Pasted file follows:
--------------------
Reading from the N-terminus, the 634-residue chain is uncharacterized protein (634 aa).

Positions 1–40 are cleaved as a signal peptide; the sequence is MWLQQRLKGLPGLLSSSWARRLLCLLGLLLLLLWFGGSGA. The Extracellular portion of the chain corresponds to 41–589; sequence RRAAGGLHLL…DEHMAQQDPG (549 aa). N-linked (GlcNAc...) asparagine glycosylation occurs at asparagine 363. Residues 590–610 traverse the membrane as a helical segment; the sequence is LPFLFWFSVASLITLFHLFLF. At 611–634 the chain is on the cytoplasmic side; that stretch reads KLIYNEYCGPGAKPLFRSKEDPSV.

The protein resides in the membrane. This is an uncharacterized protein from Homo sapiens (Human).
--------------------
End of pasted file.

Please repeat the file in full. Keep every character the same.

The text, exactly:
Reading from the N-terminus, the 634-residue chain is uncharacterized protein (634 aa).

Positions 1–40 are cleaved as a signal peptide; the sequence is MWLQQRLKGLPGLLSSSWARRLLCLLGLLLLLLWFGGSGA. The Extracellular portion of the chain corresponds to 41–589; sequence RRAAGGLHLL…DEHMAQQDPG (549 aa). N-linked (GlcNAc...) asparagine glycosylation occurs at asparagine 363. Residues 590–610 traverse the membrane as a helical segment; the sequence is LPFLFWFSVASLITLFHLFLF. At 611–634 the chain is on the cytoplasmic side; that stretch reads KLIYNEYCGPGAKPLFRSKEDPSV.

The protein resides in the membrane. This is an uncharacterized protein from Homo sapiens (Human).